Nationality as Protection

One of my high school friends is Zainichi Korean, and she is now studying in Canada. While I was in New York for Christmas and New Year’s Eve and Day, she was also staying there, so we went out for dinner together. At the dinner, I told her I had been studying about Zainichi Korean people, and asked for her opinions.

She said she used to want to get naturalized as Japanese because that makes it easier to live in Japan. She has seen in reality some discrimination against Zainichi Korean people. For example, her brother when he was in high school got fired from his part time job just because he was Zainichi Korean. However, now she doesn’t want to be naturalized in Japan, and wants to keep Korean nationality because that’s her identity and that is where her family is from. Even though she knows almost nothing about Korea and speaks Korean very little, she is 100% Korean. I totally understand.

Although I had focused on the feeling of Zainichi Korean people as above, she told me her biggest worry is who is going to protect her if something happens to her while she is in Canada or somewhere else besides Japan and South Korea. I was kind of surprised because I had never even thought about that. I had taken for granted the Japanese government would protect and take care of me even outside of Japan. The Constitution of the Republic of Korea says in Article 2 “It shall be the duty of the state to protect citizens residing abroad as prescribed by Act.” Since she has a South Korean passport, the South Korean government is responsible for her safety. However, I have heard a story about a Zainichi Korean girl who lost her passport while she was in Paris, France. Because she did not speak Korean, French, or English, it took a very long process until the Korean Embassy in Paris issued a new passport to her.

I think that will increase legal protection for Zainichi Korean people if they get Japanese nationality. Professor Moorehead was saying in our class, because the US has “-“ culture, you can also have your identity as something else besides American, like Japanese-American, Italian-American, and Indian-American, but in Japan on the other hand, if you are Japanese, you’re just Japanese. If you are Zainichi Korean and get Japanese nationality, you can’t identify yourself as Korean any more. Although I thought that was right when I heard that, now I don’t think that’s true. Even Japanese-American, Italian-American, or Indian-American has only one nationality of American. I don’t think Zainichi Korean people have to throw away their identities as Korean just because they get Japanese nationality. In this world today, states are responsible for their own citizens. Nationality shows the state is responsible for you. So I think people should have nationality from countries they were born and raised in, they feel most comfortable to live in, and they can rely on. I’m sure it is much more complicated, but to me, nationality is legal protection, and identity is who you think you are.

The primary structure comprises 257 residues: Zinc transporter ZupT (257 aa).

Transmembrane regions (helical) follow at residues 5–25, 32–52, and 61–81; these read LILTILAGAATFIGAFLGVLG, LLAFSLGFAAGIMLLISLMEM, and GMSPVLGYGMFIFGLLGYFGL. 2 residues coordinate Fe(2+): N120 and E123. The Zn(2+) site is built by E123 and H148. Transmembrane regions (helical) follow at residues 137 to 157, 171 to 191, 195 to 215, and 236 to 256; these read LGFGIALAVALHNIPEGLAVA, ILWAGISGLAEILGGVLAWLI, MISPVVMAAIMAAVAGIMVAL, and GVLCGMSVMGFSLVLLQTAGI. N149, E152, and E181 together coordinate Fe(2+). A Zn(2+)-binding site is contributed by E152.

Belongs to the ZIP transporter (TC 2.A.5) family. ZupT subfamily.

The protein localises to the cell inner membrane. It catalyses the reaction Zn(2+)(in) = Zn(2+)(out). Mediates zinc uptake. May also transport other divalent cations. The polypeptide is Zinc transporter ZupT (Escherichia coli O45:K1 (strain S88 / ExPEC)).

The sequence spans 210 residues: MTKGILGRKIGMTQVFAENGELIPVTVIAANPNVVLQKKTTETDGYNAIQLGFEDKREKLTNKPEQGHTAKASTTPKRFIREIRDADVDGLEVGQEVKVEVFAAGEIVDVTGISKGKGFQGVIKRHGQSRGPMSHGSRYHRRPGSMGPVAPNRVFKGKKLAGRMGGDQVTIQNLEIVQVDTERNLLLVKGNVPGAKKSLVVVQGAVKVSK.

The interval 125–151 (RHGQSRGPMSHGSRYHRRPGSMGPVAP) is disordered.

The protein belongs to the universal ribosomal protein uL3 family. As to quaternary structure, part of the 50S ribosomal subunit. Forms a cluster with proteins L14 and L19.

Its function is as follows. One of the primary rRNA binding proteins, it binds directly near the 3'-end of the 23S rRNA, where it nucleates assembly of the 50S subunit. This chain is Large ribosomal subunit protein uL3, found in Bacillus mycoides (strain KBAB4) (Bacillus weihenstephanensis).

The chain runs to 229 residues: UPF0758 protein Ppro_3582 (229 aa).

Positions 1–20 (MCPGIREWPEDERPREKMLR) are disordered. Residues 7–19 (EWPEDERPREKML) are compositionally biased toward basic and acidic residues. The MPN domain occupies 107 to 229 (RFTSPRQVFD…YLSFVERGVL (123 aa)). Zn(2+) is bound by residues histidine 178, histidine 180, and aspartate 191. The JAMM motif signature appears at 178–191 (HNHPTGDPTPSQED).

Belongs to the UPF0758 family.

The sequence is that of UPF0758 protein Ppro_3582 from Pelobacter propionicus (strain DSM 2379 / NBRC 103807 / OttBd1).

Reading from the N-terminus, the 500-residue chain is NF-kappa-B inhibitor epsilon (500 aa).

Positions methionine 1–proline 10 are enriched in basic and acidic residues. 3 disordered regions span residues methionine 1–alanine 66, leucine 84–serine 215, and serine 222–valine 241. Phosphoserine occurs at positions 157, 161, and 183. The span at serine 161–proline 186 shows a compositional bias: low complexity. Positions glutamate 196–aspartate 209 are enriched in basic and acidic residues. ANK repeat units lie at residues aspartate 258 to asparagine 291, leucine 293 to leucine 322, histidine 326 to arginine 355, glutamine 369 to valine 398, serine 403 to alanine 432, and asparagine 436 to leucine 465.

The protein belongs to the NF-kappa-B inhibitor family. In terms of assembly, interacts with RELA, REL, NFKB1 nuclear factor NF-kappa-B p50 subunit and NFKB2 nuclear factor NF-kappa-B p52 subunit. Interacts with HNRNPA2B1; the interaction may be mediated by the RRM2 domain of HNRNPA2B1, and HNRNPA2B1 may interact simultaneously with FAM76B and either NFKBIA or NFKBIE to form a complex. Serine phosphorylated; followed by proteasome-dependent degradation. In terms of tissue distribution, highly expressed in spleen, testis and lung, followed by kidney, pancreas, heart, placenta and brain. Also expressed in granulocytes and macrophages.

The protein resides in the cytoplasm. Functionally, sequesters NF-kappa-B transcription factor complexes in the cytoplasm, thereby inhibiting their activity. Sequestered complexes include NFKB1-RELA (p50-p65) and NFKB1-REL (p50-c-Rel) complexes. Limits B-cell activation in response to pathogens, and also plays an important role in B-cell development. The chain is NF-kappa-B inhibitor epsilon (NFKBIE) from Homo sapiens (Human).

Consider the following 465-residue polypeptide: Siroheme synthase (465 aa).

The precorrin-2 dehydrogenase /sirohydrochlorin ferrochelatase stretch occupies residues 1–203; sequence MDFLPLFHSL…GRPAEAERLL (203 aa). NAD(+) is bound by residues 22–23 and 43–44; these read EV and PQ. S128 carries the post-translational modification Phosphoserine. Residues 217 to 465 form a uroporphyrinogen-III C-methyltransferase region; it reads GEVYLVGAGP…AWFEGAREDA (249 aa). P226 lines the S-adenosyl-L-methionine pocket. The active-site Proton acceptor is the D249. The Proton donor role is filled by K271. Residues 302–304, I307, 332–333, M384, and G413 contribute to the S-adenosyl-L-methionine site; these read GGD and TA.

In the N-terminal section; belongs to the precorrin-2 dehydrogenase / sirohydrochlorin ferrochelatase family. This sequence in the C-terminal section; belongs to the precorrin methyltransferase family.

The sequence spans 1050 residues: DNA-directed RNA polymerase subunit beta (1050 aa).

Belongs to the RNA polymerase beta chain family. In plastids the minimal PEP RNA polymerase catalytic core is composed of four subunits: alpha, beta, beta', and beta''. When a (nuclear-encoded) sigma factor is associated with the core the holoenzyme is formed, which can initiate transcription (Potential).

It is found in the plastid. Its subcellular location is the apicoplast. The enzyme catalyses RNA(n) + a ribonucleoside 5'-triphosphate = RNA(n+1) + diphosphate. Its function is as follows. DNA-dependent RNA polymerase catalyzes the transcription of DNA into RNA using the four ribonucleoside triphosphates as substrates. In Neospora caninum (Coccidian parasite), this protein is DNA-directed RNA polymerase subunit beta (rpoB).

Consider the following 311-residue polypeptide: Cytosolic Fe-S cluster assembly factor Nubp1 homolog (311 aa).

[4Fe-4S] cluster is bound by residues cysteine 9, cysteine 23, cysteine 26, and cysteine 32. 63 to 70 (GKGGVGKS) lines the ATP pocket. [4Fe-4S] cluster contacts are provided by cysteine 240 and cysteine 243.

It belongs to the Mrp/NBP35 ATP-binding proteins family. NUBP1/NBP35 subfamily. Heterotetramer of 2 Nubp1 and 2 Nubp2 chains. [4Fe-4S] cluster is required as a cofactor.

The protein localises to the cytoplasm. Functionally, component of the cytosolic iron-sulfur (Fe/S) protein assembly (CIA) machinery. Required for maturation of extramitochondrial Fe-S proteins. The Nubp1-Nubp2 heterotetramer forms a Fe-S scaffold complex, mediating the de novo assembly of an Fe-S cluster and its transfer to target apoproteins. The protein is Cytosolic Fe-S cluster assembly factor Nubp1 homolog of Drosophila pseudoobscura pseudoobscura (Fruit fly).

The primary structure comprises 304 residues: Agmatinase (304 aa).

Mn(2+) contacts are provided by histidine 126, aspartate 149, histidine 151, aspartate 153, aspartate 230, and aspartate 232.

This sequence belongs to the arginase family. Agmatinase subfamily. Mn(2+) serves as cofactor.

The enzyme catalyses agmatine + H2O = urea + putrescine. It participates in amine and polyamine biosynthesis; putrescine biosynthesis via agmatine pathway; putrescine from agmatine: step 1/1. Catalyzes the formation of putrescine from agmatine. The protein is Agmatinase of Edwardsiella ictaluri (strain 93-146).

by Haruka Kono

One thought on “Nationality as Protection

  1. I’m intrested with your idea ” nationality is legal protection and identity is who you think you are.
    Actually, I also never distinguish from nationality and identity. However, there are people like haruka mentioned above.
    Compared with American society, in japanese society , there is actually tendency that people think nationality and identity is same thing.
    So it is true that people cannot freely think their identity as something that is not always connected to nationality.
    In that sense, this idea haruka introduced is new idea for Japanese society, and in order that people like Zainichi Korean etc can feel comfortable in Japanese society, to understand these idea is important for us, I think.

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